Australia’s central bank said the outlook for the currency and China are key uncertainties to its growth and inflation forecasts, which were otherwise little changed.
The Reserve Bank of Australia, in its quarterly statement Friday, predicted annual growth of 2.5% to 3.5% through December, accelerating to around 3% to 4% in 2018.
There was little near-term change for unemployment and core inflation was expected to remain below 2% for most of the forecast period through 2018. It gave no interest-rate guidance after cutting to a record-low 1.5% last Tuesday.
While the currency is forecast to remain at current levels, “it represents a significant source of uncertainty” given its potential to react to changed growth outlooks, commodity prices and policy decisions at home or abroad, the RBA said.
Meanwhile, China, Australia’s key trading partner, “remains an important source of uncertainty” -- from a possible slowdown in the property market to how authorities balance supporting growth while enacting disruptive reforms.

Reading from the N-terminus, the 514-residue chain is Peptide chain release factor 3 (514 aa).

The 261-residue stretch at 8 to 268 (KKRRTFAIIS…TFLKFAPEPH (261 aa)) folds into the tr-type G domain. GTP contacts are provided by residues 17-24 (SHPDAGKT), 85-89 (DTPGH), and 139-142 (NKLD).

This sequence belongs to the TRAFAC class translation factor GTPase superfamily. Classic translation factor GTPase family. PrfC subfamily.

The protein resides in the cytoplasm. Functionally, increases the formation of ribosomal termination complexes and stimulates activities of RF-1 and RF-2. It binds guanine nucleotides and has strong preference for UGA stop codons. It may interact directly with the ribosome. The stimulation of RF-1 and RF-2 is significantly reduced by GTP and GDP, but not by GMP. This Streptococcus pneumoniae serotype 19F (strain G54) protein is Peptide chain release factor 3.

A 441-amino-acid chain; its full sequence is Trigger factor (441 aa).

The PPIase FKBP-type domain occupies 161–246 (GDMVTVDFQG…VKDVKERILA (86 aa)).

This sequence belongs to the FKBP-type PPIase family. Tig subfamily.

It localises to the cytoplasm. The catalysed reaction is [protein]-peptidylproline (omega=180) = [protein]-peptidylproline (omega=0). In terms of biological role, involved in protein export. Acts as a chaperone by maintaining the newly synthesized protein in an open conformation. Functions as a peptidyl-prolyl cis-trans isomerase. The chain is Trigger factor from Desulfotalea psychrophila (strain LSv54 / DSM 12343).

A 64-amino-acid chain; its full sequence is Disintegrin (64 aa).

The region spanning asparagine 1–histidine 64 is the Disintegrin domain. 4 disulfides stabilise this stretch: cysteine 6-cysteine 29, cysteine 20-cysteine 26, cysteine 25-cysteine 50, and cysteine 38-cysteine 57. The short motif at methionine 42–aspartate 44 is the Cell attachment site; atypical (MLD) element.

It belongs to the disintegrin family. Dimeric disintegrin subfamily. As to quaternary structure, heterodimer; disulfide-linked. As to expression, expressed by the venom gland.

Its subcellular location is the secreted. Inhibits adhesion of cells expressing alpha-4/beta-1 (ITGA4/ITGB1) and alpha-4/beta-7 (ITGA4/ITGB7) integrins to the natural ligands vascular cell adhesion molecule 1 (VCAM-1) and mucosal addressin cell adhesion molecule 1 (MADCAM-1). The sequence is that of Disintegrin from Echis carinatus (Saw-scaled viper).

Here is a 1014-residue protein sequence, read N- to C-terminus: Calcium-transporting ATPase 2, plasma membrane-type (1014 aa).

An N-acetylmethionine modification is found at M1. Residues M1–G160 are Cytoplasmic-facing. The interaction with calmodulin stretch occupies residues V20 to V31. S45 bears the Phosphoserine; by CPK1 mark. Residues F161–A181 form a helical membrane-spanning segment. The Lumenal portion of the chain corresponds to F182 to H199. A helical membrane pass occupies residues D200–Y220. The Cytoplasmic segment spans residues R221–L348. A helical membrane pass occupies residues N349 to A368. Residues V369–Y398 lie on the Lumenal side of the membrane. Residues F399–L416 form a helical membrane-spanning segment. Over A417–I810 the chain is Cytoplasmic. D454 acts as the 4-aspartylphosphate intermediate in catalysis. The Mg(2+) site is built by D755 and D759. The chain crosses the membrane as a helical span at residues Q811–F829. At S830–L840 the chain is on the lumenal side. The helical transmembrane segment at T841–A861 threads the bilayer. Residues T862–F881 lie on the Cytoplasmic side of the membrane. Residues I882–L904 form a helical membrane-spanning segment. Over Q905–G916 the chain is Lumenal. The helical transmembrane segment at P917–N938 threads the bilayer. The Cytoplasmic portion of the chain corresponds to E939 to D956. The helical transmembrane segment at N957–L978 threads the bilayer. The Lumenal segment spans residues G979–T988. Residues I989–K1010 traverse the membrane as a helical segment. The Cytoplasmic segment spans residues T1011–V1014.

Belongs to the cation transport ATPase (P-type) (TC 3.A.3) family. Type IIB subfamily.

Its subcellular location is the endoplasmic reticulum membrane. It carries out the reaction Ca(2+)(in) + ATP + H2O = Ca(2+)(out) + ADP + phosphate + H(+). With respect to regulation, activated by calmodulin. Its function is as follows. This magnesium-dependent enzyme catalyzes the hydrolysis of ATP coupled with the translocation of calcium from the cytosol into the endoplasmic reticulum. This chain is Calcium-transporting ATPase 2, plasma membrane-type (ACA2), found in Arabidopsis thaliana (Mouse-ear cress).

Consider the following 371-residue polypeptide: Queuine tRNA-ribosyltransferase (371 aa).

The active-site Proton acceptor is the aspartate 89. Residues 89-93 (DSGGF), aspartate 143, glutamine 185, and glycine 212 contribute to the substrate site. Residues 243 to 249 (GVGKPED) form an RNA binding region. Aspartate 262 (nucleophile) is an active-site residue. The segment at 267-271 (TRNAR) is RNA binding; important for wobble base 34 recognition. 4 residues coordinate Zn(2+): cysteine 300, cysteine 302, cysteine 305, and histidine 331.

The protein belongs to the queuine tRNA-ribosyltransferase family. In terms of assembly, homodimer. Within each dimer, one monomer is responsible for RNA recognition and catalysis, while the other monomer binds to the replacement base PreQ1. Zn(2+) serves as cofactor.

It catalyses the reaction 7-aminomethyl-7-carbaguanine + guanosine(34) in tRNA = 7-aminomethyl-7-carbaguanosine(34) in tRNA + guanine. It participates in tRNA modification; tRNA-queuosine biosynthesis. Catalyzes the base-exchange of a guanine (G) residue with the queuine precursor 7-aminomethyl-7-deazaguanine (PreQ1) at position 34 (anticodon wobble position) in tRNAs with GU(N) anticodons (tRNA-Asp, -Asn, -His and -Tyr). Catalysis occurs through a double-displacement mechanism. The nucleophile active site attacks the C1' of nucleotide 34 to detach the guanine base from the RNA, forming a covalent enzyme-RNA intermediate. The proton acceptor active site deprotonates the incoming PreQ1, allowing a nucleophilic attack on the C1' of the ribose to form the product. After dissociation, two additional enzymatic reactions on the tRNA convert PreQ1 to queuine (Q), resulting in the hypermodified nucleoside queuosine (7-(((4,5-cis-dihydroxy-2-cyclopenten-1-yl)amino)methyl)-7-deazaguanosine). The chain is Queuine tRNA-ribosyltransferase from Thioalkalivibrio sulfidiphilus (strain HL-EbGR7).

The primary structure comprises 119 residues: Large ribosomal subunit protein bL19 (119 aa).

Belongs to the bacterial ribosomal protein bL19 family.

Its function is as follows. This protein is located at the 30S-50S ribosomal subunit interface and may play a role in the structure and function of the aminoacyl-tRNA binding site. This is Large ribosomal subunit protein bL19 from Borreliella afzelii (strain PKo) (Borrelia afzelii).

Governor Glenn Stevens and his board eased policy twice this year to try to keep a lid on a currency circled by yield-hungry investors in a world of zero or negative rates, and to speed up inflation.
At the same time, they’ve made progress on steering the economy toward services from mining, with growth above 3% and unemployment under 6%.
“The RBA’s clear reluctance to ease suggests that unless the inflation figures for the third quarter are very weak, the dollar strengthens towards 80 U.S. cents and/or GDP slumps, rates are unlikely to be cut again in the coming months,” said Paul Dales, a Sydney-based economist with Capital Economics.
“We think things will be different early next year when underlying inflation is not rising as the RBA expects,” he said. “At that point, rate cuts will come back on the table and the RBA may reduce them to 1%.”
The Aussie edged higher on Friday, buying 76.57 U.S. cents compared with 76.37 cents before the report.
The RBA noted that a key missing ingredient is corporate investment, though the drag from unwinding resource investment is likely to ease.
“The outlook for non-mining business investment remains subdued in the near term,” the central bank said. “However, the subtraction from GDP growth from lower mining investment looks to have peaked in the 2015/16 financial year.”
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